letters good 88.
(photo credit: Courtesy)
This way out...
Sir, - As I read your editorial "Dickens' law" (May 6) regarding the assault on Israel by the United Nations and its various and sundry agencies, the thought struck me once again: Perhaps it is time for Israel to resign its membership in this less than august body.
Israel is supposed to be a light unto the nations of the world. Just as there came a point in time during the last century when the League of Nations had outlived its usefulness, so that time has obviously arrived for the UN.
Let Israel provide the guiding light out of this decrepit institution for other well-meaning countries.
MICHAEL D. HIRSCH
...is no way out
Sir, - All too often, otherwise savvy politicians say what the Palestinians want to hear instead of what they should be hearing.
Europe threatening to put EU-Israeli upgrading of ties on hold until Israel makes more and more concessions, succumbing to the maximum Palestinian demands, only makes the Palestinians more content to sit back, and, rather than negotiate themselves, wait for the West to force Israel into doing what they want.
If the Palestinians saw Israel advancing in relationships with the civilized world, and saw that they were missing out on increased trade and other material benefits, might they not come to the conclusion that meeting Israel halfway would serve them better than their current intransigence, bellicose statements and terrorism? ("Israel-EU upgrade just caught in political traffic jam, Czech envoy says," May 6).
Home truths from abroad
Sir, - For all Obama's campaign rhetoric, it is obvious that Israel can no longer depend on the unquestioning support of the US. That is the stark reality that must be now be faced.
Vice President Biden's AIPAC address made it clear that the Obama administration wants to be rid of the Israel-Arab conflict once and for all. It is determined to see that the road map is implemented, and that no backtracking on the Annapolis agreement will be tolerated ("Biden: Two-states only option," May 6).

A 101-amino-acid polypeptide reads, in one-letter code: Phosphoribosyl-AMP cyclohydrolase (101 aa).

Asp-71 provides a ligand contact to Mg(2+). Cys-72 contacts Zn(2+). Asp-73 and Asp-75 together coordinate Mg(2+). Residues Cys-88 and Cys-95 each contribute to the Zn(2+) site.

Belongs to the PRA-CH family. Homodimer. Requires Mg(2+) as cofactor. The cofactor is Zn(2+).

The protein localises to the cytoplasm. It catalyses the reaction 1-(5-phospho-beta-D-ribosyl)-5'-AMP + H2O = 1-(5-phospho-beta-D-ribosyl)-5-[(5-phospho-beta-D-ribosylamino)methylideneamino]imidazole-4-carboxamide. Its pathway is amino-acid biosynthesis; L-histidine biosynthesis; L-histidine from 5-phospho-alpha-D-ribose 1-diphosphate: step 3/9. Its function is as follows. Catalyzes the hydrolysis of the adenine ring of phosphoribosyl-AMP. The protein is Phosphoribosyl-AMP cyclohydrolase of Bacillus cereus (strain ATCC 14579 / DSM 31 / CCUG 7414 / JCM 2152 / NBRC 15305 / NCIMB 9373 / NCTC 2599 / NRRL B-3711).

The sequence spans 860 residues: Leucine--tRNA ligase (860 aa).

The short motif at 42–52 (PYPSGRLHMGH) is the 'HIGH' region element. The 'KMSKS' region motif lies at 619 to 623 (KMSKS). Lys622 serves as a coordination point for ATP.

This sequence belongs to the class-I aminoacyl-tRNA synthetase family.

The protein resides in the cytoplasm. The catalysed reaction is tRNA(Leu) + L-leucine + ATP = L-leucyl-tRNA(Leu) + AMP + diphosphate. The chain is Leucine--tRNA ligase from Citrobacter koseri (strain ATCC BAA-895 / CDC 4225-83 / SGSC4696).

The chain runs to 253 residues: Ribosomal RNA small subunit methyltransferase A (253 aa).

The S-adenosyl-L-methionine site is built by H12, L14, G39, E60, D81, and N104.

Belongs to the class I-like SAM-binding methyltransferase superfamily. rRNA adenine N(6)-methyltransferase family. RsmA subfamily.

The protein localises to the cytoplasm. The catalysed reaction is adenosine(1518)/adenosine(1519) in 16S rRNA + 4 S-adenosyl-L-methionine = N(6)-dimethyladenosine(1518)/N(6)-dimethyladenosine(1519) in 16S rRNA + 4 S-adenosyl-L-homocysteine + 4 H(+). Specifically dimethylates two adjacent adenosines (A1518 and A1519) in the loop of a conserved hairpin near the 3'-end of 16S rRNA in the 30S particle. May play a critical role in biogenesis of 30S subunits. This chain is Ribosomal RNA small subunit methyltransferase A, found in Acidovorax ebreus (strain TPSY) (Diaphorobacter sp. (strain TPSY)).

What is also clear is that a new war is coming, the like of which Israel has never seen.
Even if Iran doesn't launch a nuclear strike, its legions of fanatical Revolutionary Guards, armed with the arsenal of weapons that Iran produces, will join with the Syrians.
Hizbullah and Hamas will also join the war, leaving the IDF fighting on three or four different fronts.
If Israel is to win this war, it needs time to prepare for it and to regain international support. This will only happen if Israel is seen to be serious about peace.
It is, therefore vital that the prime minister endorse the two-state solution - and also that he fire Avigdor Lieberman. I cannot think of a worse ambassador for Israel than him. His attitude will lose Israel the few friends it has in the international community. He must go, and go now.
Sir, - With so much talk of a "two-state solution," it might be useful recall this simple formula: Drop the solid state into the liquid state, and watch it dissolve.
I think I prefer to keep my solid state dry.
Turn the spotlight on!
Sir, - The Palestinians want the world to see one of the few locations - less than 3% of the total - where the security barrier built by Israel to prevent Arabs from shooting to kill Israelis is an actual, solid wall.